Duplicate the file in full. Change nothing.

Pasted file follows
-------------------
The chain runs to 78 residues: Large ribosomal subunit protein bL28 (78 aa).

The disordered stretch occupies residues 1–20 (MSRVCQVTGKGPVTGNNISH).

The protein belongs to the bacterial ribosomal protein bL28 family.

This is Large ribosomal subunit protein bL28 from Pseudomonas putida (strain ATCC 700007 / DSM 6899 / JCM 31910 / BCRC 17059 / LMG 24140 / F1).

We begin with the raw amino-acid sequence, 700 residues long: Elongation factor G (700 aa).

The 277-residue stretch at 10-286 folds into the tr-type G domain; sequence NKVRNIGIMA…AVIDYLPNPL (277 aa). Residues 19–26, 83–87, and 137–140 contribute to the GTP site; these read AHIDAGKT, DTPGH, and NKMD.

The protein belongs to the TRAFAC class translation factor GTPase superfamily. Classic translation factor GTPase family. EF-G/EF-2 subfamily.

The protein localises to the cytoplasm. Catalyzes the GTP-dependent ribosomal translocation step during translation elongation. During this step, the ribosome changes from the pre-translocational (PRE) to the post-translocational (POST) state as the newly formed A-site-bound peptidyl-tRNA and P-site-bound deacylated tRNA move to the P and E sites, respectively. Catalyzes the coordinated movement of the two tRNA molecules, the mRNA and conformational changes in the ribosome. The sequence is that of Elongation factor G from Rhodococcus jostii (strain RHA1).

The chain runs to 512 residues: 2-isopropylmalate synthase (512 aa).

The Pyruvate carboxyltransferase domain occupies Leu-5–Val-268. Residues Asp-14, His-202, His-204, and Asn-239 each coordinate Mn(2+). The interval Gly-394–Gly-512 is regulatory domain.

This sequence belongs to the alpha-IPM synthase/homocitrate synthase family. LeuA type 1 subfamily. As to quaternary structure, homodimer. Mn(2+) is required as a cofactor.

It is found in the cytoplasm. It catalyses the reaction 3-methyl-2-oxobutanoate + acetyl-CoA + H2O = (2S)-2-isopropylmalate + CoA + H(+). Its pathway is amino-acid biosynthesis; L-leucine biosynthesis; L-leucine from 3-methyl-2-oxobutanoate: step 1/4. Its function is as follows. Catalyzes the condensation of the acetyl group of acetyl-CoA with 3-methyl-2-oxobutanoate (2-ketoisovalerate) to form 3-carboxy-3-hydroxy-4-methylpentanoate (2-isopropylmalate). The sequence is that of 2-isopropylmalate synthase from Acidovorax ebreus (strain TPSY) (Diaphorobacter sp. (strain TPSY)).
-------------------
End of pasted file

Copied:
The chain runs to 78 residues: Large ribosomal subunit protein bL28 (78 aa).

The disordered stretch occupies residues 1–20 (MSRVCQVTGKGPVTGNNISH).

The protein belongs to the bacterial ribosomal protein bL28 family.

This is Large ribosomal subunit protein bL28 from Pseudomonas putida (strain ATCC 700007 / DSM 6899 / JCM 31910 / BCRC 17059 / LMG 24140 / F1).

We begin with the raw amino-acid sequence, 700 residues long: Elongation factor G (700 aa).

The 277-residue stretch at 10-286 folds into the tr-type G domain; sequence NKVRNIGIMA…AVIDYLPNPL (277 aa). Residues 19–26, 83–87, and 137–140 contribute to the GTP site; these read AHIDAGKT, DTPGH, and NKMD.

The protein belongs to the TRAFAC class translation factor GTPase superfamily. Classic translation factor GTPase family. EF-G/EF-2 subfamily.

The protein localises to the cytoplasm. Catalyzes the GTP-dependent ribosomal translocation step during translation elongation. During this step, the ribosome changes from the pre-translocational (PRE) to the post-translocational (POST) state as the newly formed A-site-bound peptidyl-tRNA and P-site-bound deacylated tRNA move to the P and E sites, respectively. Catalyzes the coordinated movement of the two tRNA molecules, the mRNA and conformational changes in the ribosome. The sequence is that of Elongation factor G from Rhodococcus jostii (strain RHA1).

The chain runs to 512 residues: 2-isopropylmalate synthase (512 aa).

The Pyruvate carboxyltransferase domain occupies Leu-5–Val-268. Residues Asp-14, His-202, His-204, and Asn-239 each coordinate Mn(2+). The interval Gly-394–Gly-512 is regulatory domain.

This sequence belongs to the alpha-IPM synthase/homocitrate synthase family. LeuA type 1 subfamily. As to quaternary structure, homodimer. Mn(2+) is required as a cofactor.

It is found in the cytoplasm. It catalyses the reaction 3-methyl-2-oxobutanoate + acetyl-CoA + H2O = (2S)-2-isopropylmalate + CoA + H(+). Its pathway is amino-acid biosynthesis; L-leucine biosynthesis; L-leucine from 3-methyl-2-oxobutanoate: step 1/4. Its function is as follows. Catalyzes the condensation of the acetyl group of acetyl-CoA with 3-methyl-2-oxobutanoate (2-ketoisovalerate) to form 3-carboxy-3-hydroxy-4-methylpentanoate (2-isopropylmalate). The sequence is that of 2-isopropylmalate synthase from Acidovorax ebreus (strain TPSY) (Diaphorobacter sp. (strain TPSY)).